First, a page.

Sunday, December 02, 2007

Episcopalians, Other Christians Ask Muslims for Forgiveness

The following piece, from The Living Church refers to a letter, titled “A Common Word Between Us,” signed by 138 Muslim scholars, clerics and intellectuals, seeking common ground between Islam and Christianity, and a full page ad in the New York Times signed by Christian leaders in a conciliatory gesture.

This whole affair raises at least six questions in my mind:

1. While not seeking to excuse any atrocities committed during the Crusades—including crimes committed by Crusaders against the inhabitants of Christian lands on their way to the Holy Land (the Crusaders were often a sorry lot—no argument there), do the Christian signers of the full page ad recognize that the Crusades were, nevertheless, a response to the Muslim conquest of Jerusalem?

2. Do the Christian signers of this full page ad recognize that Europe had to withstand repeated Muslim invasions for over 800 years; and that, without victories over Muslim forces by the Duke of Aquitaine, at the Battle of Toulouse (721) Charles Martel at the Battle of Tours (732); and, later, the defeat of the Ottoman Turks at Belgrade (1456) and the gates of Vienna (1529), Europe would have been conquered and subjugated by Muslims?

It would seem that, if Christian priests, pastors, and theologians are going to apologize for the Crusades, Muslims ought to apologize for the conquests of Spain and southern Italy, and 800 years of attempts to conquer the rest of Europe. But I am still waiting to see that in print.

3. Would the Muslim signers of "A Common Word Between Us" care to apologize for the continued persecution of Christians in virtually every country and territory where Islam is dominant, from Sub-Saharan Africa to Indonesia and the southern Philippines?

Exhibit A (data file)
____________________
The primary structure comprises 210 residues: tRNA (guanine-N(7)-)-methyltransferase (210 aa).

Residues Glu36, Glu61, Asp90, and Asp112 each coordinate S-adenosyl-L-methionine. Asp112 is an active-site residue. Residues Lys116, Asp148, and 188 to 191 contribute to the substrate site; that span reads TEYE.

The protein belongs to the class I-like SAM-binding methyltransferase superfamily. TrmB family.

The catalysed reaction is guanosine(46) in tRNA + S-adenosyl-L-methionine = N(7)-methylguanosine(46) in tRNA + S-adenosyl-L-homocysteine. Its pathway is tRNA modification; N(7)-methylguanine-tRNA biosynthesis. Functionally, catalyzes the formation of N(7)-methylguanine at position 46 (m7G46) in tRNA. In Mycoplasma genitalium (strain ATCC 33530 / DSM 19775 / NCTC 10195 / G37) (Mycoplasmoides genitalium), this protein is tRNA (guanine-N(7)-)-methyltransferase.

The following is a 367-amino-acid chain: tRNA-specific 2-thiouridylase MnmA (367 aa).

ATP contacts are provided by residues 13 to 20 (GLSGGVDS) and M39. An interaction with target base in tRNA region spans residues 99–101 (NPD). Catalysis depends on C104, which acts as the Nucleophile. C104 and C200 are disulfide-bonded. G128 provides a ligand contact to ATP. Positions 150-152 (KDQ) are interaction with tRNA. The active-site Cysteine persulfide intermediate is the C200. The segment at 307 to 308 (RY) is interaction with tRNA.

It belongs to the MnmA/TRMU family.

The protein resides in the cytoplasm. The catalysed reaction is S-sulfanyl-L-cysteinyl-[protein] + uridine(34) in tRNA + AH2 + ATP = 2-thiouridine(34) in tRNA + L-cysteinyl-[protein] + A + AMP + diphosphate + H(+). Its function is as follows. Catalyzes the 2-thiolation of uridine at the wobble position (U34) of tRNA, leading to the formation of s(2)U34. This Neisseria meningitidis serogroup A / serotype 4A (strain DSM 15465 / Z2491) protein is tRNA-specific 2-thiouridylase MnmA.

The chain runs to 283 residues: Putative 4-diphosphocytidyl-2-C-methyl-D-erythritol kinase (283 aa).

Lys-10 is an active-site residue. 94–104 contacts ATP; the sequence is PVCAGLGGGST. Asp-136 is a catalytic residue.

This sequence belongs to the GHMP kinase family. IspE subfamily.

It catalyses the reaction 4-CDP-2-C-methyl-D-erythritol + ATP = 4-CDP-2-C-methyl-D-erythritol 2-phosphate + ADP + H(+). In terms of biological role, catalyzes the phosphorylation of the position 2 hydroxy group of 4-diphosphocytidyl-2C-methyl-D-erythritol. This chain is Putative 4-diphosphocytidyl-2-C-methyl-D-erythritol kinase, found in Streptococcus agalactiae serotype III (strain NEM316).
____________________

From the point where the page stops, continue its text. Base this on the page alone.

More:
4. What have the Muslim signers of the letter done to end violence between Sunnis and Shiites?

5. Most importantly, do the Christian signers of the full page ad recognise that, to a Muslim, the chief statement of Faith in Islam, "There is no god but God (Allah)," excludes the possibility that God could have a Son and that Jesus Christ is God? That, therefore, when we talk about the deity of Islam and the God of Christianity, we are talking about different gods?

"Who is the liar but he who denies that Jesus is the Christ? This is the antichrist, he who denies the Father and the Son. No one who denies the Son has the Father. Whoever confesses the Son has the Father also." (I John 1:22-23)

6. And, finally, do the Christian signers of this response know the meaning of Dhimmitude? If their approach is not tempered by a strong dose of reality, people in the West may soon learn the meaning of the word, much to our regret.

Episcopalians, Other Christians Ask Muslims for Forgiveness
Posted on: November 29, 2007

Seven bishops and other Episcopal leaders joined with a number of influential Christian leaders in signing a letter asking Muslims to forgive Christians. The letter with signatures recently appeared as a full-page advertisement in The New York Times.